Table 1 Description of the variable categories and their scores for the three elements of climate change vulnerability as applied to assess the vulnerability of 17 lizards along the Great Dividing Range of Australia (for references see Supporting Information Tables S4 and S5). For geographic range size, N refers to the number of 100 × 100 km grid cells occupied by the species.

Although these scoring schemes are highly arbitrary, they provide an easy-to-use approach to convert continuous variables into ordinal (high or low) categorization. This approach has been used in similar assessments3,16,87,97.

Climate vulnerability score and ranking threshold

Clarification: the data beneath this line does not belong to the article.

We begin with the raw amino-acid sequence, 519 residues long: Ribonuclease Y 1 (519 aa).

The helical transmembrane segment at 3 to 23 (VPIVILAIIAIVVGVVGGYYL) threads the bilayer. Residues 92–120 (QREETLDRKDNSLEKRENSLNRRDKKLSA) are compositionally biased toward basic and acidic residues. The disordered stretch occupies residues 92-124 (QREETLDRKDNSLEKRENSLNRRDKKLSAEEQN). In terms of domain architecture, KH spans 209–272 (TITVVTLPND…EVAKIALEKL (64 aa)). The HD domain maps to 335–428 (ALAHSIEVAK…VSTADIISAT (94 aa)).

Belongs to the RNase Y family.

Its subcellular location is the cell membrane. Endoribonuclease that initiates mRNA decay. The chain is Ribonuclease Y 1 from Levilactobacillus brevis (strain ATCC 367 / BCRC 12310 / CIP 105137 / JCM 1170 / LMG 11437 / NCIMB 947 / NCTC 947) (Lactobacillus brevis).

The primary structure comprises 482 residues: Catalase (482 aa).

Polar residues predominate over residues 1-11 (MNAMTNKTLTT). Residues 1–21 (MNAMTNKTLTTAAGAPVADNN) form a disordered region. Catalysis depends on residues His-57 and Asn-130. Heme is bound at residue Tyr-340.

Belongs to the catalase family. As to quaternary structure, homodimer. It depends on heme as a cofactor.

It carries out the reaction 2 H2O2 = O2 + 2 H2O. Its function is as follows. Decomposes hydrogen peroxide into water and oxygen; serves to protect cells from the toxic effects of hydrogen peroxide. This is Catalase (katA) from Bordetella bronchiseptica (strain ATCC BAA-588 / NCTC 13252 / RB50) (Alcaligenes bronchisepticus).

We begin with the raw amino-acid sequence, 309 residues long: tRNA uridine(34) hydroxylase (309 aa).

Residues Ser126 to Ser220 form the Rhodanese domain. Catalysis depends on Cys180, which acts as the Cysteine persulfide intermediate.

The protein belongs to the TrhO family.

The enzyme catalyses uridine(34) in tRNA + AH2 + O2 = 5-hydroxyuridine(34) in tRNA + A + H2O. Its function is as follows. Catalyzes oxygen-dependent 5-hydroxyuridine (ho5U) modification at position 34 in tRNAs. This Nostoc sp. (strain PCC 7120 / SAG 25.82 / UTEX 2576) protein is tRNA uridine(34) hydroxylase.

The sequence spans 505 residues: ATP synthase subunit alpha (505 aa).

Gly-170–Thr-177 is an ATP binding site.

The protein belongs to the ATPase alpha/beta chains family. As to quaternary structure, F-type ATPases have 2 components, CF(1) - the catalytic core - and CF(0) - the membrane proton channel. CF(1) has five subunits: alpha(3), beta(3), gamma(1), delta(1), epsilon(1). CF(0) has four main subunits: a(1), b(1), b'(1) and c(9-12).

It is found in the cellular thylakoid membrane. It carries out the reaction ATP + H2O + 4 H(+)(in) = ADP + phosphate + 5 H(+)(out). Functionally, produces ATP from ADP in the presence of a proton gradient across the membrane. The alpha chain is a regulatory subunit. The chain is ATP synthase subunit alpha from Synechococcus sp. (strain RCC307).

To generate a climate change vulnerability score, we first divided the sum of the scores for each of the three elements of vulnerability by their respective potential maximum score to generate exposure score (Es), sensitivity score (Ss) and adaptive capacity score (As). We then computed vulnerability score with adaptive capacity (ESA) as (Es + Ss) − As and without adaptive capacity (ES) as Es + Ss. Computing ESA as (Es × Ss)/As did not change the outcome of the vulnerability rankings. We applied two of the commonly used vulnerability ranking thresholds. Firstly, following Cabrelli, et al.14, species with ESA/ES ≥67 were ranked as high vulnerability, those with ESA/ES from 33 to 66 were ranked as moderate vulnerability and those with ESA/ES < 33 were classified as low vulnerability. Secondly, following Dawson, et al.10 and Foden, et al.3, we assigned species to four vulnerability categories: high, potential adapters, potential persisters and high latent risk. High vulnerability species are those that have high sensitivity, high exposure and low adaptive capacity to climate change. Potential adapters are the species that are highly exposed and sensitive to climate change, but have high capacity to adapt and tolerate the impacts of the change (Dawson et al., 2011; Foden et al., 2013). Potential persisters are species that are highly exposed and have low adaptive capacity, but are not sensitive to climate change, while species with high latent risk are those with low exposure, but high sensitivity and low adaptive capacity to climate change (Dawson et al., 2011; Foden et al., 2013).